Jul 312019
 

Check out the best covers of past months here.

best new cover songs july
Anais Mitchell & The Staves – Strong Enough (Sheryl Crow cover)

For a few years now, long-running French video company La Blogothèque has been filming a series they call “One to One” at Bon Iver’s various European festivals. They blindfold one audience member and bring them into a private room for a concert for one. Bon Iver did one, and Damien Rice’s is a must-watch. Personally, that experience sounds more awkward than enjoyable – especially with all the cameras in your face – so I’d rather just watch someone else’s personal concert on video. This one is a gem, feature The Staves with Anais Mitchell delivering a gorgeously-harmonized Sheryl Crow cover. Continue reading »

Dec 172018
 
best cover songs of 2018

Two things strike me as I scan through our list this year. This first is that many of the highest-ranking covers are tributes to recently-deceased icons. No surprise there, I suppose. But none actually pay tribute to artists that died in 2018. They honor those we’ve been honoring for two or three years now – your Pettys, your Princes, your Bowies. Hundreds of covers of each of these legends appeared in the first days after their deaths, but many of the best posthumous covers took longer to emerge.

Good covers take time. That principle – the cover-song equivalent of the slow food movement, perhaps – holds true throughout the list. Sure, a few here appear to have arisen from sudden moments of brilliance, flash-arranged for some concert or radio promo session. But many more reveal months or even years of painstaking work to nail every element. Making someone else’s song one’s own isn’t easy. These 50 covers took the time to get it right.

– Ray Padgett, Editor-in-Chief

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Apr 302018
 
best cover songs april

April was the best month for covers of the year so far. There’s no particular reason for that, I suspect. These things just ebb and flow. But the fact remains that it was a proverbial embarrassment of riches, as the length of the list below confirms.

As always, there’s no quality difference between the main picks and the honorable mentions; a cover’s categorization is only determined by how much I had to say about it. Continue reading »

Dec 072017
 
craig finn mountain goats

On the new music podcast I Only Listen to the Mountain Goats, frontman John Darnielle and host Joseph Fink (Welcome to Nightvale) are discussing every song on the Mountain Goats cult classic 2002 album All Hail West Texas. Each episode concludes with a new cover of the song in question, one of which – Loamlands’ “Fall of the High School Running Back” – we already named one of the best covers of the year this week.

The new episode features The Hold Steady’s Craig Finn tackling the album’s fifth track, “Fault Lines.” Like every song on the album, the original is a solo acoustic recording, offering a blank canvas for Finn to work on. He says his lush, orchestrated cover was inspired equally by both The Walkmen and Van Morrison. It’s a far cry from the original, although – crucially with any Mountain Goats song – the lyrics stay at the forefront. Continue reading »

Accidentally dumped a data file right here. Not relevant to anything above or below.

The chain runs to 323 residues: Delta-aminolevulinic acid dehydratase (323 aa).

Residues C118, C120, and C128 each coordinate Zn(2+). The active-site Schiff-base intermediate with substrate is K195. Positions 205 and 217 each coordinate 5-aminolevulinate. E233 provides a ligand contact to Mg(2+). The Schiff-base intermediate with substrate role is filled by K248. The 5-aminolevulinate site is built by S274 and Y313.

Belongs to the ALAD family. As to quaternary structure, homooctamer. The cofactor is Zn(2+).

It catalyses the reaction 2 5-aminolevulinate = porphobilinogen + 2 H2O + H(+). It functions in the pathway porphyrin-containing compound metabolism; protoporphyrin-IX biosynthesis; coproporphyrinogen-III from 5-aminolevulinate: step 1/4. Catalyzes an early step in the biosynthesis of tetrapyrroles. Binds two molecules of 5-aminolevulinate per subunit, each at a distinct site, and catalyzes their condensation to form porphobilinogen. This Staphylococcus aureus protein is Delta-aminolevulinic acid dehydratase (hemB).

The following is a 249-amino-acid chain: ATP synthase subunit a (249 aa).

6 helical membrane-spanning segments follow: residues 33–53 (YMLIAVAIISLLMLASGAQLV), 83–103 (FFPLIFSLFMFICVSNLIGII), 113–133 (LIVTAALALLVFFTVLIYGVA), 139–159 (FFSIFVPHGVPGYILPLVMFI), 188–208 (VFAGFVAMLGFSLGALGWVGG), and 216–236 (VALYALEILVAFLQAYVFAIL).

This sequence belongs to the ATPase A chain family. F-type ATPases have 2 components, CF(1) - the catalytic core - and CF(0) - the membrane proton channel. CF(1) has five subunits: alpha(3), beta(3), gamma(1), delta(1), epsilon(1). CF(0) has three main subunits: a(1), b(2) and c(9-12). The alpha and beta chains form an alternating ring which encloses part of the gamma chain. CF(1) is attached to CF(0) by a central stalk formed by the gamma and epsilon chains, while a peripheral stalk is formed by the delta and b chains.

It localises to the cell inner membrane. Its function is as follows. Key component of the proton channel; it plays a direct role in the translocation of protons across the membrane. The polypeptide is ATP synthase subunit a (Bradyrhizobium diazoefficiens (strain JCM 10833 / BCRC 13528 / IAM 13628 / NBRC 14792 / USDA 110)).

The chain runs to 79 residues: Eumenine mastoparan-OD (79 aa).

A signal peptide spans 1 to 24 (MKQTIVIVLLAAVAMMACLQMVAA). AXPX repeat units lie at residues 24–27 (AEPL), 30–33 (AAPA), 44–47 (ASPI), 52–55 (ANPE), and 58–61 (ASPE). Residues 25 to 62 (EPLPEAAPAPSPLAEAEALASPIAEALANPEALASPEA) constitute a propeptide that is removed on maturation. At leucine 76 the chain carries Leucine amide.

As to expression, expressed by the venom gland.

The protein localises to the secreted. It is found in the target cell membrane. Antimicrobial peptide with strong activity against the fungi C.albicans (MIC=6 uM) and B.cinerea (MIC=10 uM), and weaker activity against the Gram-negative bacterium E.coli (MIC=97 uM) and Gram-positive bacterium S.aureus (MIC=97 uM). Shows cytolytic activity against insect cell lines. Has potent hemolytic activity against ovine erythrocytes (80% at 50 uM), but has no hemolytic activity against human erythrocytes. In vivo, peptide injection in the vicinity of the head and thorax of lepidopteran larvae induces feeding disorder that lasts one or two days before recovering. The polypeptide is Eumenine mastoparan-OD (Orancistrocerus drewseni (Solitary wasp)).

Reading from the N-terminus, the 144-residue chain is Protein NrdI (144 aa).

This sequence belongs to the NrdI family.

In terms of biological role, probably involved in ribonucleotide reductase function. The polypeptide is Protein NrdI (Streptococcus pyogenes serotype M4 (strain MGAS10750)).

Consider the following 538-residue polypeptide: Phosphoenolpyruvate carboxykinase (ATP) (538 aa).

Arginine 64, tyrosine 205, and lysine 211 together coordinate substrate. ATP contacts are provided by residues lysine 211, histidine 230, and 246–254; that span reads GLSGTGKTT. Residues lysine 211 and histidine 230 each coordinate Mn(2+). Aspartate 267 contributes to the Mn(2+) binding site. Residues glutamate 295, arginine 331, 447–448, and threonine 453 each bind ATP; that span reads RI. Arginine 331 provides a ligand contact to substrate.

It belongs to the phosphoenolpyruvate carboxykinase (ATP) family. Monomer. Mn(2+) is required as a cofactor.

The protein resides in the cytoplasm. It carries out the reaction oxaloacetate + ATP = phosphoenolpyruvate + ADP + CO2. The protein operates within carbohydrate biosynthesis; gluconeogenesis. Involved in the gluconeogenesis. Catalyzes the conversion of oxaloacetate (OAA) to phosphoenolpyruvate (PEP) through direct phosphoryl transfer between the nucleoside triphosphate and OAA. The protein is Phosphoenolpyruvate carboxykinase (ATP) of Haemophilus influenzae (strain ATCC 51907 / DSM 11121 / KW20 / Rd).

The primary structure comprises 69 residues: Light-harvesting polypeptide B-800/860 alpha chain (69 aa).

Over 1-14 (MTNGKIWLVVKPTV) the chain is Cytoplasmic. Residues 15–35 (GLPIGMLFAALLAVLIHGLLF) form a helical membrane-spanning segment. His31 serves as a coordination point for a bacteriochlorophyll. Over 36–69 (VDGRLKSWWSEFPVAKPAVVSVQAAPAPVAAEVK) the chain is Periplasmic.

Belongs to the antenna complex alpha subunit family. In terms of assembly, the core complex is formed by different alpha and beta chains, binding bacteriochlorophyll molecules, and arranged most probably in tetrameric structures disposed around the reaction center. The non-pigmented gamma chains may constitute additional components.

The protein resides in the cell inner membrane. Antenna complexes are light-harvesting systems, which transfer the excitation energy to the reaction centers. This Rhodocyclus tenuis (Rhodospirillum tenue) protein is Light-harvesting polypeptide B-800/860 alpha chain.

Dec 042017
 
2017 cover songs

Our official list of the Best Cover Songs of 2017 comes next week. But first, we’re continuing the tradition we started last year by rounding up some of the songs it most killed us to cut in a grab-bag post. No ranking, no writing, just a bunch of knockout covers. Continue reading »

Nov 152017
 
mountain goats sisters of mercy

The Mountain Goats’ latest album Goths contains a song titled “Andrew Eldritch Is Moving Back to Leeds,” which requres a bit of explaining. Andrew Eldritch is the lead singer of pioneering gothic rock band Sisters of Mercy. As Mountain Goats frontman John Darnielle explained to Noisey about the song, “The Sisters of Mercy haven’t made any music in over 20 years, and I just thought at some point you have to go home and I liked the idea of Andrew Eldritch being a person. Like, ‘I take off my hat and my sunglasses and go hang out with my friends who knew me when I was just a person who enjoyed a nice, sunny day in Leeds.'”

Growing up as a teen goth (though he knew the genre as “death rock”), Darnielle’s favorite band was the Sisters of Mercy. “My girlfriend and I loved the fact that everyone else was making albums and touring, but in the beginning, the Sisters of Mercy only made 12-inch EPs that were fucking unbelievable,” he told Noisey. “We loved the first album [1985’s First and Last and Always], I saw them twice on that tour, but it lacked the magic, the total mystery of these 12-inches that had almost no details of any kind, just the names of the musicians and the songs. Each EP felt like something to parse, like a text to say how they’d grown.” Continue reading »